This interesting paper notes that the difference in blood pressure assessed in left and right limbs correlates with measures arterial stiffening, but perhaps only in the legs rather than the arms. This is a consequence of human physiology, the structure of the circulatory system, and how stiffening affects control of blood pressure. The debate that the authors address is whether or not arms and legs are both relevant measurement sites on the body for this correlation. Their evidence points to ankle measurement of blood pressure as the more relevant site, and they theorize as to why this might be the case. It is all interesting! But as is true of a great deal of present day biometrics relating to aging, the purpose of rejuvenation research, such as those parts of the field that might ultimately eliminate arterial stiffening, is to render all of these measurements and considerations irrelevant.
In this population-based study using a simultaneous measurement of blood pressure and arterial stiffness, we evaluated the association between contralateral systolic blood pressure (SBP) differences and arterial stiffness by pulse wave velocity (PWV). We found that the prevalence of interankle differences in SBP of ≥10 mmHg and ≥15 mmHg were common, namely 25% and 12%. Our findings showed that higher body mass index (BMI), and lower ankle-brachial index (ABI) were significantly correlated to greater interarm SBP differences, while increased age, higher BMI, lower ABI, and greater contralateral differences in PWV were significantly correlated to greater interankle SBP differences.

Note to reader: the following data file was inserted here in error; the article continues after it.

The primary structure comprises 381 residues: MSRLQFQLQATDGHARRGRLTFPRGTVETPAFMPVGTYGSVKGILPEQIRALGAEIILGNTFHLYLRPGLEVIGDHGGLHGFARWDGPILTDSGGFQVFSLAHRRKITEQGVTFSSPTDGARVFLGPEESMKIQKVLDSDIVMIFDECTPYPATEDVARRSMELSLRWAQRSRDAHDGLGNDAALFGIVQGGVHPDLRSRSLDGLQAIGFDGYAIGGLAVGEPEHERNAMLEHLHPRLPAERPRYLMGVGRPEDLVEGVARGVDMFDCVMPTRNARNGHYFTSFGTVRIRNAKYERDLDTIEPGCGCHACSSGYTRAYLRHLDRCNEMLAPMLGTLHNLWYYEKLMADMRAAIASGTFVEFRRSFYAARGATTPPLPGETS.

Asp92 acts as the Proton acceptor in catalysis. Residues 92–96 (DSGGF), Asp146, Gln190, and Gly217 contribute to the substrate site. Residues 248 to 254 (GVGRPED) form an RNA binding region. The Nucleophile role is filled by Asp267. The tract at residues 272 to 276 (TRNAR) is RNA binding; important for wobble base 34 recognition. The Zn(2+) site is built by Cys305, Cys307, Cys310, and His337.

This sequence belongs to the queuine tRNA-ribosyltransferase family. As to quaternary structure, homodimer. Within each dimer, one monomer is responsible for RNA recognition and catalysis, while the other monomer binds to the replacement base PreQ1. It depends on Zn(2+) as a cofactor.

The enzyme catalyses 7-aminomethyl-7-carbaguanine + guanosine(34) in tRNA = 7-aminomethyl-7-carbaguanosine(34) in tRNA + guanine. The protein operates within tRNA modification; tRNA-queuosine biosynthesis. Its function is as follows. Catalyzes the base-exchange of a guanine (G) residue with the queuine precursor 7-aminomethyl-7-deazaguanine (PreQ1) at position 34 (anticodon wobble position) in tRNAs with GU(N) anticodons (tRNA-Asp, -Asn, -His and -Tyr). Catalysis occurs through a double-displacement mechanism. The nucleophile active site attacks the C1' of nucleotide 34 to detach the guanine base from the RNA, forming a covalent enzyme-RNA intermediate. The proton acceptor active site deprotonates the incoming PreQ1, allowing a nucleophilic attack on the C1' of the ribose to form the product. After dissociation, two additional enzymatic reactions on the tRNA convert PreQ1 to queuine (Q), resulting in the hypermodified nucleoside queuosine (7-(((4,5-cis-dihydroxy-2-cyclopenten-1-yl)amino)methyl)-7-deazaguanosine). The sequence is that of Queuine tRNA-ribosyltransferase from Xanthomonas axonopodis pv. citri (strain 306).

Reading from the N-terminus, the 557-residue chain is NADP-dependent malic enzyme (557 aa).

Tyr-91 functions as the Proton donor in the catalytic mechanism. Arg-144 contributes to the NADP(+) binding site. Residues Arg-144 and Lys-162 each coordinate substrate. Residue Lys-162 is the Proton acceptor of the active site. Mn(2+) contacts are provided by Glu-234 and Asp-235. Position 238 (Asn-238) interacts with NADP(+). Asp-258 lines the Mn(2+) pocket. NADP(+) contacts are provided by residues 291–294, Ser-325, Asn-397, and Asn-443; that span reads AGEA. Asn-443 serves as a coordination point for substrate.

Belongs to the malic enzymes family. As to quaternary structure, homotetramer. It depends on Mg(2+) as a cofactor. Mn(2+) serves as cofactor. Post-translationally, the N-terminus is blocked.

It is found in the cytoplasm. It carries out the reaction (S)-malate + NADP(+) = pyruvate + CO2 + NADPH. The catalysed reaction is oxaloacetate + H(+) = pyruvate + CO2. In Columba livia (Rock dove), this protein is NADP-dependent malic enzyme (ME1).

Previous studies indicated SBP differences between arms carry prognostic information and that patients should have evaluation of blood pressure in both arms. In addition, the ankle has been suggested as an alternative and/or additional site for noninvasive blood pressure measurement. In the present study, blood pressure was measured simultaneously, bilaterally at both limbs. Compared with sequentially repeated measurements of blood pressure with a single-cuff that is typically conducted, the simultaneous measurement may be more precise as beat-by-beat differences in blood pressure can be accounted for and can improve diagnostic accuracy. Although brachial SBP was significantly associated with ankle SBP, interarm differences in SBP were not related to interankle differences in SBP suggesting that these contralateral differences in blood pressures may be modulated by different factors. Indeed, arterial stiffness was associated with interankle, but not with interarm, differences in SBP in the present study.
What are the explanations for the contribution of arterial stiffness to interankle SBP difference but a lack thereof to interarm differences? Arterial stiffening is a principal determinant of SBP and has been independently associated with stroke, coronary disease severity, and cardiovascular outcome. As the arterial wall stiffens, arterial wave reflection is a primary mechanism responsible for augmenting SBP. In the arterial tree, branching points, areas of alteration in arterial elastance (from elastic artery to muscular artery), and high-resistance arterioles can all give rise to wave reflection and the lower body is believed to be an important site of wave reflection. This cumulation of reflected waves along with the longer distance of the arterial tree to the ankle versus the upper arm is the reason that SBP at the level of the ankles is elevated in comparison to pressures measured in the arms in healthy humans. It appears plausible that contralateral differences in SBP may be influenced to a greater extent by the stiffness of arteries in the ankle.